Cell Biochemistry and Biophysics

, Volume 36, Issue 2, pp 209–214

Ion transport induced by proteinase-activated receptors (PAR2) in colon and airways

  • Karl Kunzelmann
  • Rainer Schreiber
  • jens König
  • Marcus Mall
Review Article

DOI: 10.1385/CBB:36:2-3:209

Cite this article as:
Kunzelmann, K., Schreiber, R., König, . et al. Cell Biochem Biophys (2002) 36: 209. doi:10.1385/CBB:36:2-3:209

Abstract

Protease-activated receptors type 2 (PAR2) are activated by serine proteases like trypsin and mast cell tryptase. The function and physiological significance of PAR2 receptors is poorly understood, but recent studies suggest a role during inflammatory processes in both airways and intestine. PAR2 receptors are also likely to participate in the control of ion transport in these tissues. We demonstrate that stimulation of PAR2 in airways and intestine significantly enhanced ion transport. Trypsin induced CI secretion in both airways and intestine when added to the basolateral but not to the luminal side of these tissues. In both airways and intestine, stimulation of ion transport was largely dependent on the increase in intracellular Ca2+. Effects of trypsin were largely reduced by basolateral bumetanide and barium and by trypsin inhibitor. Thrombin, an activator of proteinase-activated receptors types 1, 3, and 4 had no effects on equivalent short-circuit current in either airways or intestine. Expression of PAR2 in colon and airways was further confirmed by reverse transcription-polymerase chain reaction. We postulate that these receptors play a significant role in the regulation of electrolyte transport, which might be important during inflammatory diseases of airways and intestine.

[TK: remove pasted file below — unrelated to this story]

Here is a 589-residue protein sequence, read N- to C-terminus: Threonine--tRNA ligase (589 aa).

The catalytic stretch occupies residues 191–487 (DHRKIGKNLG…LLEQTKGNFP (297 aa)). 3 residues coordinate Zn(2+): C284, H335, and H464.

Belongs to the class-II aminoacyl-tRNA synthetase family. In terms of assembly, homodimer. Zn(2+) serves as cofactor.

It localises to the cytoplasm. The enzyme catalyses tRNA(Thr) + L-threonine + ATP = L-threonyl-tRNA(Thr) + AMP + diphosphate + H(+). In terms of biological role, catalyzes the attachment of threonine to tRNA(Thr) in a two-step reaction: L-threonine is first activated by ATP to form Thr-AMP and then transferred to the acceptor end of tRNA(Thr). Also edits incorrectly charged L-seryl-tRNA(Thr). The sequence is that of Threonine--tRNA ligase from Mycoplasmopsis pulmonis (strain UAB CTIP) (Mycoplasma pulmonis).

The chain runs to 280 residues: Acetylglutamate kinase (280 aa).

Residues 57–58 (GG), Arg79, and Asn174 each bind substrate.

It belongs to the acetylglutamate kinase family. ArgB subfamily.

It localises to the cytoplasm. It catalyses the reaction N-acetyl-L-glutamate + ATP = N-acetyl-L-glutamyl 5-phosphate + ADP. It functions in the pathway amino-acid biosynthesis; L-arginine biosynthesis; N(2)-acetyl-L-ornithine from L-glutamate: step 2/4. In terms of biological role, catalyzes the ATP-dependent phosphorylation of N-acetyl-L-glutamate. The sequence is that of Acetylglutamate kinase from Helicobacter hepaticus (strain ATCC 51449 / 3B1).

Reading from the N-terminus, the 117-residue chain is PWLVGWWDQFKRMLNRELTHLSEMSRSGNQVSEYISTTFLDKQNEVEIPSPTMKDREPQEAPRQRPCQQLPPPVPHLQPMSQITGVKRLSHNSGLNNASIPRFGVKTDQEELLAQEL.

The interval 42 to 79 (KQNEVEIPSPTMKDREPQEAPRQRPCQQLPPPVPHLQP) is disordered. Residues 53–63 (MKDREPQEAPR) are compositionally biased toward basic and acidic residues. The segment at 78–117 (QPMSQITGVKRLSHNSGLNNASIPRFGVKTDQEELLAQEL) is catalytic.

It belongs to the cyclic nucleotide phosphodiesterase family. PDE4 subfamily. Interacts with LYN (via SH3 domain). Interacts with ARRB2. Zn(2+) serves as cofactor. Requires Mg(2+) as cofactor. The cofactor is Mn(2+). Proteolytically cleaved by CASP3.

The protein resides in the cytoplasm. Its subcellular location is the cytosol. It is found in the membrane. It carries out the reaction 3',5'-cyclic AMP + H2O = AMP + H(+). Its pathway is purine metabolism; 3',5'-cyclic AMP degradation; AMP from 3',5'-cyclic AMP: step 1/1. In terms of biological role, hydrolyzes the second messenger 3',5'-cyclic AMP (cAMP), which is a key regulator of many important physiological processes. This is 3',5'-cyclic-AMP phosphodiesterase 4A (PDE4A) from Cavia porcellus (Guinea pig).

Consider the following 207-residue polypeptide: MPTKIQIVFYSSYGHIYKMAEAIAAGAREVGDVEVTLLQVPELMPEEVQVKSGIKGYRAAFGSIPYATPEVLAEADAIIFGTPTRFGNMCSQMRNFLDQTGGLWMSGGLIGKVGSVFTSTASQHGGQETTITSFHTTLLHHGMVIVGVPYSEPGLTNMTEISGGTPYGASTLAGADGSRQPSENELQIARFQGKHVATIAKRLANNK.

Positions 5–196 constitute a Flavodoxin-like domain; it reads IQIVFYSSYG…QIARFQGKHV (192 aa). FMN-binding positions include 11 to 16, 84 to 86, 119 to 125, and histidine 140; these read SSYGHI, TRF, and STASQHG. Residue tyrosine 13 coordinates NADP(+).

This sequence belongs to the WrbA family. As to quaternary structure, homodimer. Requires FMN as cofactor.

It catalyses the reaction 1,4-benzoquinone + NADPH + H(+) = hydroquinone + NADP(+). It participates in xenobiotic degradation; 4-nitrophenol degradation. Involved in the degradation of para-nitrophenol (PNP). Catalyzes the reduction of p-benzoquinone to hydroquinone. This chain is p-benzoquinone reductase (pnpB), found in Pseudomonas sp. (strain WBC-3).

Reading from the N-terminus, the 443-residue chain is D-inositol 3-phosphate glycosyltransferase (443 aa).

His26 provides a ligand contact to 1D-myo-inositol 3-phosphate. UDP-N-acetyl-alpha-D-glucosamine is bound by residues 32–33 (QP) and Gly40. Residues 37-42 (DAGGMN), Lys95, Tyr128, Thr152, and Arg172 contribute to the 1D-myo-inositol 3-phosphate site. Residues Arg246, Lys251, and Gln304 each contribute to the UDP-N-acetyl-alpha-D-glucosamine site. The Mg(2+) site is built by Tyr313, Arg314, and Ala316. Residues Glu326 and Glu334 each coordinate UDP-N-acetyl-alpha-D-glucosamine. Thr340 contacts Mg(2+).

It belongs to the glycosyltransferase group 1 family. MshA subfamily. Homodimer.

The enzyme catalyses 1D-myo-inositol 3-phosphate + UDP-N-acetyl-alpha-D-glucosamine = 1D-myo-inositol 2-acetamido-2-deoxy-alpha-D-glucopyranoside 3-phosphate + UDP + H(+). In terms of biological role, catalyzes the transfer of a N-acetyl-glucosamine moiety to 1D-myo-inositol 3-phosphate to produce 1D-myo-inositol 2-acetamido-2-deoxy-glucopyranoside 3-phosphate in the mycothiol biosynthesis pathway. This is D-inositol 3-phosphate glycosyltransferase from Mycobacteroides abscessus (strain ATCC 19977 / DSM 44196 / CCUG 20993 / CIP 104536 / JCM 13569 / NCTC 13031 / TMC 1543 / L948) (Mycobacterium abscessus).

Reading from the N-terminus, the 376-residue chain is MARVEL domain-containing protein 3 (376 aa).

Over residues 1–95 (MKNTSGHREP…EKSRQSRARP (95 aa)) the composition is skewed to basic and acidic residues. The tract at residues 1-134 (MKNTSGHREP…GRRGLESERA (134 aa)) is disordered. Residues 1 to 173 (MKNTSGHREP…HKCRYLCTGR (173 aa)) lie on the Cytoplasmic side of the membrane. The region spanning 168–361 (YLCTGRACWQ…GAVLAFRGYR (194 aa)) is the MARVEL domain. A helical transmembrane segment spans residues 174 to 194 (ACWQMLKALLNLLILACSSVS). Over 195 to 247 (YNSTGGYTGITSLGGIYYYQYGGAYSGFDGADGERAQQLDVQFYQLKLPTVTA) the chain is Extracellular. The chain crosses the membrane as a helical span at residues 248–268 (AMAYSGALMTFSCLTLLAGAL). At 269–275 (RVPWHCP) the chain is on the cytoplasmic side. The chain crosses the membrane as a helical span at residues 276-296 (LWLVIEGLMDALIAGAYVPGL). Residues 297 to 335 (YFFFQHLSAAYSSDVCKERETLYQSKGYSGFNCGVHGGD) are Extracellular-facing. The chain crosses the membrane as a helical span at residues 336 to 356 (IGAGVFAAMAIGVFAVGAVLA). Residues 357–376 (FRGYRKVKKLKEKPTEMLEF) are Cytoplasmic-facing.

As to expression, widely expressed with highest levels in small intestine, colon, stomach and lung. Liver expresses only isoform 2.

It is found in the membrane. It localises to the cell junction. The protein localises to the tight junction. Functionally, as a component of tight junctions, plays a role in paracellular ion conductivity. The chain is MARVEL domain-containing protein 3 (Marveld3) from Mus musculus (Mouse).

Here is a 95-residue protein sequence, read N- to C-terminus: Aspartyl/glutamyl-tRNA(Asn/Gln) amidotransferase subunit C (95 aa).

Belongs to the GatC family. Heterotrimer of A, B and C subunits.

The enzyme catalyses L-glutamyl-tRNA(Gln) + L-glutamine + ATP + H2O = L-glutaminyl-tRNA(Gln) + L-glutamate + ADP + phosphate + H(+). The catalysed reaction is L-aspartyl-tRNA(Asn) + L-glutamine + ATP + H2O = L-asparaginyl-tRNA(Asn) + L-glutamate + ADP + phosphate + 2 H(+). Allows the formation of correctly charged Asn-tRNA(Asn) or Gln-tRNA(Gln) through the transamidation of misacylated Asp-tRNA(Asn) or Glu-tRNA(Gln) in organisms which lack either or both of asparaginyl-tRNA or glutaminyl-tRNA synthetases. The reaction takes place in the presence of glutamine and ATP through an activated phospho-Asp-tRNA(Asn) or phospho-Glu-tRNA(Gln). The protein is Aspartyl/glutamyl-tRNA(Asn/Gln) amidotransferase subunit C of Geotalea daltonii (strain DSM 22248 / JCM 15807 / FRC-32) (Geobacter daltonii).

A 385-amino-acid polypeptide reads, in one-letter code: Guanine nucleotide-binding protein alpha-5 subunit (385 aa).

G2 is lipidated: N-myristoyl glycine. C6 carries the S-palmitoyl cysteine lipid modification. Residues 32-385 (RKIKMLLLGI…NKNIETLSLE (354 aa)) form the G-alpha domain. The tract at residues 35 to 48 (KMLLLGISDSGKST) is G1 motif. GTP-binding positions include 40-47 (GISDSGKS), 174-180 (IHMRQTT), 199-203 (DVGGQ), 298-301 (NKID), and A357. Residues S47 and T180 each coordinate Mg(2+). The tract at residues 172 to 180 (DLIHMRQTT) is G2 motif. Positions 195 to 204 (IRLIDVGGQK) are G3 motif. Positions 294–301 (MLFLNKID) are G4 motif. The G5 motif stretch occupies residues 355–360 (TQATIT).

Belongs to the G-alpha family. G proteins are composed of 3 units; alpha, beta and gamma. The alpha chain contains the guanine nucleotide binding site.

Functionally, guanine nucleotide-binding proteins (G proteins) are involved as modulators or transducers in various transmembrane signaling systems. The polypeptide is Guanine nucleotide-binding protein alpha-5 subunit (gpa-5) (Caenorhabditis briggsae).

Index Entries

Protease-activated receptor type 2 PAR2 colon airways electrolyte transport CFTR inflammation trypsin 

Copyright information

© Humana Press Inc. 2002

Authors and Affiliations

  • Karl Kunzelmann
    • 1
  • Rainer Schreiber
    • 1
  • jens König
    • 1
  • Marcus Mall
    • 2
  1. 1.School of Biomedical Sciences, Department of Physiology & PharmacologyUniversity of QueenslandSt. LuciaAustralia
  2. 2.Albert-Ludwigs-Universität FreiburgUniversitäts-KinderklinikFreiburgGermany